The calendar still says August for a few more days, but the races say September.
With 35 games to play, the Rays find themselves positioned well to make a run — for the fourth time in five seasons — at a spot in the playoffs.
The American League East title is their prime prize, and they'll have to run down the Yankees to get it. "We want to hang another banner," manager Joe Maddon says, over and over for any doubters.
And though it's easy for the Rays to say now they don't pay attention to the wild-card standings, that may shift quickly as they get into September.
Here's a look at where they are, and their prospects of getting where they want to go:
Can they beat out the Yankees and win the AL East?
Ask around the clubhouse, and there isn't much doubt.
"Absolutely," ace David Price said. "I know we're all very confident in this locker room right now. We've been playing pretty good baseball for the last however many weeks. We feel like we can catch them."
The Rays would seem to have the momentum, having gone 23-12 since July 19 to move from 10½ games out to four while the Yankees are 17-19 in the same stretch. And the Rays are actually the healthier team, especially pitching-wise.
The four-game margin with 35 to play isn't much, especially in the context of last season when the Rays were nine games out of a playoff spot on Sept. 3 and got in.
Having six games — three next week at the Trop, three in New York from Sept. 14-16 (for the road-trippers, that's the same weekend the Bucs play at the Giants) — with the Yankees is important, though there still will be 2½ weeks left when they're done.
The Yankees have a decidedly easier finishing schedule, playing their last 10 games against the non-contending Blue Jays, Twins and Red Sox. The Rays play their last seven against the White Sox and Orioles.
"Our main goal right now is to win the division," starter Jeremy Hellickson said. "And that's what we're going to try to do."
Isn't a wild card a safer bet?
Obviously the bottom line is piling up enough wins.
But while chasing the Yankees is a straightforward pursuit, the wild-card competition is a bit convoluted, with five teams bidding for two spots. And much less rewarding, as under the new system the two wild cards are guaranteed only one game, with the loser out.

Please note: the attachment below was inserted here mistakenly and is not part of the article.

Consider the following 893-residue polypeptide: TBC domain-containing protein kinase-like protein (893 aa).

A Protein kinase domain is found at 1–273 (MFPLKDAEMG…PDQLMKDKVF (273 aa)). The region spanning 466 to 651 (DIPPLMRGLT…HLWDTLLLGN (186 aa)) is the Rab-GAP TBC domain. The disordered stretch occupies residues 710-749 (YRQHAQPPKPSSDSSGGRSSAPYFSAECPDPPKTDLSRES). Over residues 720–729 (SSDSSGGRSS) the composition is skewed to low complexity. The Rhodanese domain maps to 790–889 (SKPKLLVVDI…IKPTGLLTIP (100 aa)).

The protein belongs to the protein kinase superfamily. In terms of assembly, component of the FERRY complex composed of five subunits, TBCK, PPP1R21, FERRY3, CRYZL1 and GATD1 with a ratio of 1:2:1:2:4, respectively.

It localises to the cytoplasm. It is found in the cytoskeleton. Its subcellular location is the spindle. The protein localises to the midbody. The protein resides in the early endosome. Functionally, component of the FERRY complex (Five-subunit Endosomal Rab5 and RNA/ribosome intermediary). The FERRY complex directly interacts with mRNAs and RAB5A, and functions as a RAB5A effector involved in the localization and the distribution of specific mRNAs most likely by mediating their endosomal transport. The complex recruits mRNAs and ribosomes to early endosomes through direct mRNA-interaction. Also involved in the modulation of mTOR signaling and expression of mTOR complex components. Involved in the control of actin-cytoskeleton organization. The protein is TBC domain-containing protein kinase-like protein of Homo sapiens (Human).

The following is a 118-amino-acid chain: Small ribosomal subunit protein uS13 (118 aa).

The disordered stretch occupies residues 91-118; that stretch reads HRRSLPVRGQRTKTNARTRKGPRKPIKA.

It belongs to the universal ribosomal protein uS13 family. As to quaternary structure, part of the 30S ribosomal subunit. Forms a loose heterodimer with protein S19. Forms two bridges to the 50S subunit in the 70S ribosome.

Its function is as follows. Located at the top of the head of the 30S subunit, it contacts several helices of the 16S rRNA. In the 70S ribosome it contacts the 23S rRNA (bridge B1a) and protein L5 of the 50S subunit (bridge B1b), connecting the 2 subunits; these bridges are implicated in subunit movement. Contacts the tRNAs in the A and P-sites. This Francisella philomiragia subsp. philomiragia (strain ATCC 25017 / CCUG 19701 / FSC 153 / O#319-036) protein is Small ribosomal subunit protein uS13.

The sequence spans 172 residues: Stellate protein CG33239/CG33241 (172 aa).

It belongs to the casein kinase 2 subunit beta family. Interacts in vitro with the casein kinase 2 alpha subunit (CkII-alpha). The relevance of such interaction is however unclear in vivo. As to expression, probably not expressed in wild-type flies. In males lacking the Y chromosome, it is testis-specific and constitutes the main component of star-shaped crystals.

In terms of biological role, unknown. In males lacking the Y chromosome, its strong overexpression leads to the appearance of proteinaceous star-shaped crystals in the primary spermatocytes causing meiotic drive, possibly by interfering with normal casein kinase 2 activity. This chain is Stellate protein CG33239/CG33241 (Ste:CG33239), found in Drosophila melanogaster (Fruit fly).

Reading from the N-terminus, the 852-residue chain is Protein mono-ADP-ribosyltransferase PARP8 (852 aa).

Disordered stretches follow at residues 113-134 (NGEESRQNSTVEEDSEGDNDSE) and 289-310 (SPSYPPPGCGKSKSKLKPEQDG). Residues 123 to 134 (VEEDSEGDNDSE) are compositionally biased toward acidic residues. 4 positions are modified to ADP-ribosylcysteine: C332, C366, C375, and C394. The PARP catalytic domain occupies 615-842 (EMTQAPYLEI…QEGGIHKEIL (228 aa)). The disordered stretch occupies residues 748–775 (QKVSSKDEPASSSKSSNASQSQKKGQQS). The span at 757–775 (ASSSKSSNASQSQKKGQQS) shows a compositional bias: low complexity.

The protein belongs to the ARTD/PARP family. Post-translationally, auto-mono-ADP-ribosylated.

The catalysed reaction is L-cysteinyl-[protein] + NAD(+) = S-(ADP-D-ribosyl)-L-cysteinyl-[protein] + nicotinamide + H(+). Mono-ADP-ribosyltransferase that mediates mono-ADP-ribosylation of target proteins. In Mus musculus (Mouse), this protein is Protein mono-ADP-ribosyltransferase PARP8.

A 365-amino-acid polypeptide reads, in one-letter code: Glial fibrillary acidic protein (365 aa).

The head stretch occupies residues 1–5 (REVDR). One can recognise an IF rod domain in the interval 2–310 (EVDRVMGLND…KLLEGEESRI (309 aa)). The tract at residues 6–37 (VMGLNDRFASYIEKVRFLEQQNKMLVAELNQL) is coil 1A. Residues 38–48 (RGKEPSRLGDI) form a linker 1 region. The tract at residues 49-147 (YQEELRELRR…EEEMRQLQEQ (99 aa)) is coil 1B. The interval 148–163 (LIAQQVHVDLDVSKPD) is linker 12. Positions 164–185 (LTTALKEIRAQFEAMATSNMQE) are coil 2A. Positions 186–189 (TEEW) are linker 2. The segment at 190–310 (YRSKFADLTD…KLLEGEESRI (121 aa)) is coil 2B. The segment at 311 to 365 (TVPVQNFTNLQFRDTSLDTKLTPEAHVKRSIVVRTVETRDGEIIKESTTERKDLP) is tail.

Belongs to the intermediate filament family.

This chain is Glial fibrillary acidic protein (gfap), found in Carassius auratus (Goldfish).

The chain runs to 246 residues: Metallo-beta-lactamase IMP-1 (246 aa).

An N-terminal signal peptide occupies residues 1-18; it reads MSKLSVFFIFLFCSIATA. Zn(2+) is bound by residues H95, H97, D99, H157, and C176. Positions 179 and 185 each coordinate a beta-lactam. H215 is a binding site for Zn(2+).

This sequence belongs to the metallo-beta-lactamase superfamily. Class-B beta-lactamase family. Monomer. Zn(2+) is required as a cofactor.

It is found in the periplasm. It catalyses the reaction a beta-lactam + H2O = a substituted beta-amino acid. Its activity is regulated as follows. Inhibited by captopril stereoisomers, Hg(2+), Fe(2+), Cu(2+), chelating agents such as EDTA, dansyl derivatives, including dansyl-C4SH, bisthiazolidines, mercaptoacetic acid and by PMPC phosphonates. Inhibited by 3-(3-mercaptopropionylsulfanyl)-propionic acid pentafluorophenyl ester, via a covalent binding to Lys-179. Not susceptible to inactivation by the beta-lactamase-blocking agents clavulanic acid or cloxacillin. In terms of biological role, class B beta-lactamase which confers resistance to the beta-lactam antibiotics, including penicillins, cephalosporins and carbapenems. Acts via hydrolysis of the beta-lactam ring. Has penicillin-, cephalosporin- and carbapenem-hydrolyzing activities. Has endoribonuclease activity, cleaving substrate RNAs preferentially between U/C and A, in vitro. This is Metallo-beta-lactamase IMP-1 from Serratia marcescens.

Though the Rays are leading the wild-card field, it's not much of a margin with the Orioles, A's and Tigers all within one game. And the Angels are still looming. (Plus the White Sox and/or Rangers could sub into the field if they lose their division leads.)
Because the field is so large, it's much harder to control your own destiny. And because it's so crowded, it's difficult to gain ground or separation.
The team to be most concerned about? The Tigers, who play only 13 of their remaining 35 games against contenders, with 22 against the Indians, Twins and Royals, including their last 13.
The Rays play 22 of their last 35 against contenders. The Orioles have 20; the Angels, 22; and the A's, 23, including a stretch of 17 straight vs. the Angels, O's, Tigers, Yankees and Rangers. (The White Sox have 18, the Rangers 19.)
What's the Rays' best asset?
As much talk as there is about the on-again, off-again offense, the absolute key to their success is going to be what they do on their mound.
And, thus far, they've made quite a pitch, leading the league in ERA (3.26), opponents average (.232) and strikeouts (1,055) and being second in shutouts (13).
They were supposed to be good, but this good?
"This is a little bit above and beyond right now," said Maddon, top right. "I thought they'd be really good, but what we're doing more recently I guess it's almost like record-setting historic."
The bullpen has been blazing, with Fernando Rodney, middle right, the leader and Joel Peralta, Jake McGee and J.P. Howell heading the supporting cast.
And turns through the rotation have become a blur for opponents, as each Rays starter tries to match, or outdo, the others. Price, James Shields, bottom right, Matt Moore and Alex Cobb are all seemingly at their best, with only Hellickson inconsistent.
Can they keep it up?
"I would say so," Price said. "As of right now we're in first in just about every pitching category you can be first in — all the good ones at least. So I think we've definitely lived up to (the hype). We started a little slower than we wanted, but everybody's picked it up."
What could go wrong?
Well, seeing Evan Longoria grab his left hamstring would be pretty high on the list.
Though Longoria hasn't done that much in the 17 games he has played since coming off the disabled list Aug. 7 — hitting .242 with two homers and 10 RBIs — his return has made a major difference.
During the 85 games he was out, the Rays went 41-44, hit .223 and averaged 3.86 runs a game. Since he has been back, they are 14-5 and are hitting .272 and averaging 5.32 runs.
Obviously an injury to any key player at this point would be a big blow, the Rays having — finally — accrued enough depth to cover most spots.
The exception — and thus as big a concern as Longoria — would be Rodney.
Rodney has been as close to automatic as there is, converting 39 of 41 saves, with a 0.72 ERA (that's three — THREE — earned runs in 371/3 innings) in save situations. Though Joel Peralta has two saves, and Kyle Farnsworth is looking more like the guy who had 25 last year, there is nowhere near the comfort factor, nor confidence, as they have with Rodney.
Marc Topkin can be reached at firstname.lastname@example.org.
Rays pitchers are best in the AL in all these categories:
HR 111 (tie)
SV% 85 pct.
QS 72 (tie)
S/ERA = starters' ERA; R/ERA = relievers' ERA; BAA = batting average against; QS = quality starts
Marc Topkin can be reached at email@example.com.